Mental Health Outcomes in Australian Healthcare and Aged-Care Workers during the Second Year of the COVID-19 Pandemic.
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McGuinness SL, Johnson J, Eades O, Cameron PA, Forbes A, Fisher J, et al.
International journal of environmental research and public health. 2022 Apr;19(9).
OBJECTIVE: the COVID-19 pandemic has incurred psychological risks for healthcare workers (HCWs). We established a Victorian HCW cohort (the Coronavirus in Victorian Healthcare and Aged-Care Workers (COVIC-HA) cohort study) to examine COVID-19 impacts on HCWs and assess organisational responses over time. METHODS: mixed-methods cohort study, with baseline data collected via an online survey (7 May-18 July 2021) across four healthcare settings: ambulance, hospitals, primary care, and residential aged-care. Outcomes included self-reported symptoms of depression, anxiety, post-traumatic stress (PTS), wellbeing, burnout, and resilience, measured using validated tools. Work and home-related COVID-19 impacts and perceptions of workplace responses were also captured. RESULTS: among 984 HCWs, symptoms of clinically significant depression, anxiety, and PTS were reported by 22.5%, 14.0%, and 20.4%, respectively, highest among paramedics and nurses. Emotional exhaustion reflecting moderate-severe burnout was reported by 65.1%. Concerns about contracting COVID-19 at work and transmitting COVID-19 were common, but 91.2% felt well-informed on workplace changes and 78.3% reported that support services were available. CONCLUSIONS: Australian HCWs employed during 2021 experienced adverse mental health outcomes, with prevalence differences observed according to occupation. Longitudinal evidence is needed to inform workplace strategies that support the physical and mental wellbeing of HCWs at organisational and state policy levels.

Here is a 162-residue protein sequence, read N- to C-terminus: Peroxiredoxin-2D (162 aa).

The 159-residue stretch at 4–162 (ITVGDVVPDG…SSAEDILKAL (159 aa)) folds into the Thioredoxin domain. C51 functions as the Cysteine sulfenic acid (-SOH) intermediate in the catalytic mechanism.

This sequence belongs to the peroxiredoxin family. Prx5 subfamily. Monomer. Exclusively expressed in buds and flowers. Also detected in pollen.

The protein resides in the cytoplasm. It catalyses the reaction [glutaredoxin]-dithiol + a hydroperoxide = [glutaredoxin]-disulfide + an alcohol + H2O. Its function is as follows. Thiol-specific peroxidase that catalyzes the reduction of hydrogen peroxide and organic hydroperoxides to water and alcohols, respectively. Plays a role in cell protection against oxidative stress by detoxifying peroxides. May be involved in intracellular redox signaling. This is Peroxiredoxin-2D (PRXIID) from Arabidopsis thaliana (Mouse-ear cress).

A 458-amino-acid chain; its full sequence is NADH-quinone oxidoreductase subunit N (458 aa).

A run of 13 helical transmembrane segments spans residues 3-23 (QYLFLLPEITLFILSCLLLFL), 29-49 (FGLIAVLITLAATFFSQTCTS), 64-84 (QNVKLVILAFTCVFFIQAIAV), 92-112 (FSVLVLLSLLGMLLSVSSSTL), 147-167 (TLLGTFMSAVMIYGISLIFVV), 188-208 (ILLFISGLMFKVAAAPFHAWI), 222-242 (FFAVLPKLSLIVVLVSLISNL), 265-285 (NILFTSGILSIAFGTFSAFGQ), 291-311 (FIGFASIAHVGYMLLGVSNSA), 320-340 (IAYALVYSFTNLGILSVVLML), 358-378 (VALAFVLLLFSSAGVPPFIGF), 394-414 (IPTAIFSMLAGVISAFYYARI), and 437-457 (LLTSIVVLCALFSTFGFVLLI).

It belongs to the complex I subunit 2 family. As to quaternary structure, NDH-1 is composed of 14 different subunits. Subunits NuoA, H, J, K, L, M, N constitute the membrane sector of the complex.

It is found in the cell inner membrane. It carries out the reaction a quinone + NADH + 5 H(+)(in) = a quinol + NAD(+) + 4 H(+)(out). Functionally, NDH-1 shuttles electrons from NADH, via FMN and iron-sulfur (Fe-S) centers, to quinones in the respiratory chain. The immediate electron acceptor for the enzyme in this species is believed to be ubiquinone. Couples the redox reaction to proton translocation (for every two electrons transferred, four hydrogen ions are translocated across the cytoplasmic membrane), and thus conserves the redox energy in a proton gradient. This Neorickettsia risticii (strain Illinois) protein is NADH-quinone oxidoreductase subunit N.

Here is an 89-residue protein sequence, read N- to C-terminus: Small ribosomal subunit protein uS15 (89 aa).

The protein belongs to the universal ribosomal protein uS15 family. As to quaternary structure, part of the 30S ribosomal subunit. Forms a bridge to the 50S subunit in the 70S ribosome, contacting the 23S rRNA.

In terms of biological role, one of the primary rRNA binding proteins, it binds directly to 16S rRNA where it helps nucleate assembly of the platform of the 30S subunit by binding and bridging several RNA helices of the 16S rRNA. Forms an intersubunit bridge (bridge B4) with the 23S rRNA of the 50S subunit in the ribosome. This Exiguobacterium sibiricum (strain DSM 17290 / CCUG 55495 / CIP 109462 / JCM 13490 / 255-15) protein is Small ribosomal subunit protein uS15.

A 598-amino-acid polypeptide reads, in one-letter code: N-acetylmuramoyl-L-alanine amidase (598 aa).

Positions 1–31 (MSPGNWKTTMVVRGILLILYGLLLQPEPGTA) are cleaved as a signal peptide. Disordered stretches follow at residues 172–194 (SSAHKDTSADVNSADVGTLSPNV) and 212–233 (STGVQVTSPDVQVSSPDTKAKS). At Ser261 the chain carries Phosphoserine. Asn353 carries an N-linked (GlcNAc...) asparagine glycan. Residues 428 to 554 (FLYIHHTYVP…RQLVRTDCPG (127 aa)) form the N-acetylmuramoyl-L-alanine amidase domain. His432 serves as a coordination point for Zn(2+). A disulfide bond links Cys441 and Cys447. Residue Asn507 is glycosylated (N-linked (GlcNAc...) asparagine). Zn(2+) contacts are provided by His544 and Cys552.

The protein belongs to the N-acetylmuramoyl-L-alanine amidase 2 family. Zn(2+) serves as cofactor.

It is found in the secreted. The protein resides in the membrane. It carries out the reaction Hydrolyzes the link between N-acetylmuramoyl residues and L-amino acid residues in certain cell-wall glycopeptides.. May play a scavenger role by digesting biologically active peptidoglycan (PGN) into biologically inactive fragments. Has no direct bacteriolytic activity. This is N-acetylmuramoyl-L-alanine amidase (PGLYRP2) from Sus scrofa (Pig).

Care home managers’ views on the media coverage of COVID-19 outbreaks in care homes for older adults: A case study in Stockholm.
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Morath LP, Burström B, Liljas AEM.
International journal of older people nursing. 2022 Jun;e12483.